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Over 37,500 Internet users ask European Commission not to create new Link Tax laws, as deadline passes for public comment

The Internet is not impressed by the Commission’s push to create a new tax on links and snippets, as part of their new copyright directive

June 16, 2016The verdict is in on the European Commission’s proposal to create a new hyperlinking fee (also known as “ancillary copyright” or the “link tax”). A total of 37,597 Internet users endorsed an open letter to the Commission asking them not to proceed with the plan, as the deadline passed on their consultation process. A diverse range of public interest groups, publishers, and web companies have come together to oppose the idea of levying a fee on links and their accompanying short snippets of text.

The idea of a link tax was one of the most unpopular proposals contained in the Commission’s recent consultation on online platforms, but despite the public opposition commissioners chose to launch a second public input survey, even before the previous consultation results had been published. The Commission is now expected to take a number of months to review public input before finalizing its plans.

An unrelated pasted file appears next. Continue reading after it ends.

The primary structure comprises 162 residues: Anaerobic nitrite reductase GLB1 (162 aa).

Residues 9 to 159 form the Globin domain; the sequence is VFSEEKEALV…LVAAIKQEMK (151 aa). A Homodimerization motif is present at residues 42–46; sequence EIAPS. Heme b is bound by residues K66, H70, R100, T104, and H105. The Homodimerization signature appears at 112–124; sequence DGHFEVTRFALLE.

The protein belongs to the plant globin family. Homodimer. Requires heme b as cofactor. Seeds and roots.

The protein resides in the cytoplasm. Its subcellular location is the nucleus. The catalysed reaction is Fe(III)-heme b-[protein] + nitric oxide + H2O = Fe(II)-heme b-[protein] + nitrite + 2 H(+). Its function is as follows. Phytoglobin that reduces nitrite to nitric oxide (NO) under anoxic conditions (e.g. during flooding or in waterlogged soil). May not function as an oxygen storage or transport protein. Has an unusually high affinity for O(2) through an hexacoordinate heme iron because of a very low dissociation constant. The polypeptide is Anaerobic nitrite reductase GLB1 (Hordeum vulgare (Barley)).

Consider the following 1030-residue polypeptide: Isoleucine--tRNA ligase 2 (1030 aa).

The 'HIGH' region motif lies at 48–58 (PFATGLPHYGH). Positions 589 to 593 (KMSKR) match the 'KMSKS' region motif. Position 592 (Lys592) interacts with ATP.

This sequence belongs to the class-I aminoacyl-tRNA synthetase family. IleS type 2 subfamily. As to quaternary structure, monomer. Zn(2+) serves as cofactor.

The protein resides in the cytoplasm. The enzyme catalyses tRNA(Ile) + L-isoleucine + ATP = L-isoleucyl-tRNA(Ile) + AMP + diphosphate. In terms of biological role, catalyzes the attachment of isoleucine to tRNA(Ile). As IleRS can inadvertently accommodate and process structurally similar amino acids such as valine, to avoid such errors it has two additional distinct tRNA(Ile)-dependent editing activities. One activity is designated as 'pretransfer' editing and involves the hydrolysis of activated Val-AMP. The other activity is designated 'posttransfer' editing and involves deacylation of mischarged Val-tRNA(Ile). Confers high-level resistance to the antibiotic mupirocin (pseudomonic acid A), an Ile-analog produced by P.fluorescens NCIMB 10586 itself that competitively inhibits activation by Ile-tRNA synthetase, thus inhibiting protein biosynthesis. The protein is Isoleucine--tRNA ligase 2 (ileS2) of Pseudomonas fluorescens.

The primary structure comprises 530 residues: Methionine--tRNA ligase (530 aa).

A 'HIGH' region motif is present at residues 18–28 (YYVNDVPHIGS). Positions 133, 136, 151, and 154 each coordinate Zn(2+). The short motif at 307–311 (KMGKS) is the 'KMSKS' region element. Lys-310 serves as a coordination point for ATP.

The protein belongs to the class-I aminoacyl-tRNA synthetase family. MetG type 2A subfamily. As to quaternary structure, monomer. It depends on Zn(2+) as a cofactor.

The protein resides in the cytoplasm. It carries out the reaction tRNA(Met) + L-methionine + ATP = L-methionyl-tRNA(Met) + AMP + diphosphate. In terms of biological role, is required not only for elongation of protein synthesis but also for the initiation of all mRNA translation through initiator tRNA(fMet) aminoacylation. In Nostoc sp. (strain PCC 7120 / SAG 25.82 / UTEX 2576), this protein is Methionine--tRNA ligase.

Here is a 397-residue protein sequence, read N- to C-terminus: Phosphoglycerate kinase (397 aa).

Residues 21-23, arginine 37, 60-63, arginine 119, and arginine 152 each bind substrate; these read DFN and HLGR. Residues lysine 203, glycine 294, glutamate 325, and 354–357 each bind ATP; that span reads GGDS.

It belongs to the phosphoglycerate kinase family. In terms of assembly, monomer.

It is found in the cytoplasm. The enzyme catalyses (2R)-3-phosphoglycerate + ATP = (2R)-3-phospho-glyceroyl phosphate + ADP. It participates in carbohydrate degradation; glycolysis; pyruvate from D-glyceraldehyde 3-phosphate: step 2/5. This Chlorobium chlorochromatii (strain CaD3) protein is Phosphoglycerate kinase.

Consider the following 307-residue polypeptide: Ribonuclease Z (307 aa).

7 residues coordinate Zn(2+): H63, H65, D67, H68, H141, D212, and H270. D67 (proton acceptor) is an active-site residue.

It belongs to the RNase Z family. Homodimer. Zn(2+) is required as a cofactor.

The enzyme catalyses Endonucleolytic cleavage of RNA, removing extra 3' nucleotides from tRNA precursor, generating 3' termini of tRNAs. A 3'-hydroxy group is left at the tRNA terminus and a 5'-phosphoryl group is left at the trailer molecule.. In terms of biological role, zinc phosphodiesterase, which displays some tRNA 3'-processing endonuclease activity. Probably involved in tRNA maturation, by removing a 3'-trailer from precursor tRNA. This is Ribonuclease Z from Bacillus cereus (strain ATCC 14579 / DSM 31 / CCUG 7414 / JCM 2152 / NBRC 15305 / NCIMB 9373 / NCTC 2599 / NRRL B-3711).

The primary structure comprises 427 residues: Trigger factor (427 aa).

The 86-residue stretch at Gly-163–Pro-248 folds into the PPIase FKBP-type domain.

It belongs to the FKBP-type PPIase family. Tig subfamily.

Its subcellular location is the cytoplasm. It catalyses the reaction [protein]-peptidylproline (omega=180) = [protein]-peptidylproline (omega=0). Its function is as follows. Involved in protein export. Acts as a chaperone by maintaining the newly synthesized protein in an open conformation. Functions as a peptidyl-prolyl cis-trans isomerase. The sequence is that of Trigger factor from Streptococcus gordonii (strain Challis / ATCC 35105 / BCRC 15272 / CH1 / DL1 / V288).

“The right to hyperlink freely is fundamental to the open Web, and it’s no surprise to see Internet users overwhelmingly reject this flawed proposal,” said OpenMedia’s Digital Rights Specialist Ruth Coustick-Deal. “A new tax on links and snippets will restrict freedom of expression, undermine access to information, and harm online innovation. It’s time for the Commission to start listening, and to close the book on this bad idea for once and for all.”

OpenMedia's official submission to the European Commission is now available online. It makes the case that ancillary copyright rules would have a strong negative impact on publishers, authors in the publishing sector, rights holders, researchers,  educational institutions, online service providers, and Internet users. Ancillary copyright rules passed in Germany and Spain have proven to be an expensive failure, that ended up hurting the publishing companies they were designed to help. A coalition of publishing companies are now campaigning against the idea of rolling out similar rules across the EU.

A total of 37,597 have spoken out against the link tax at

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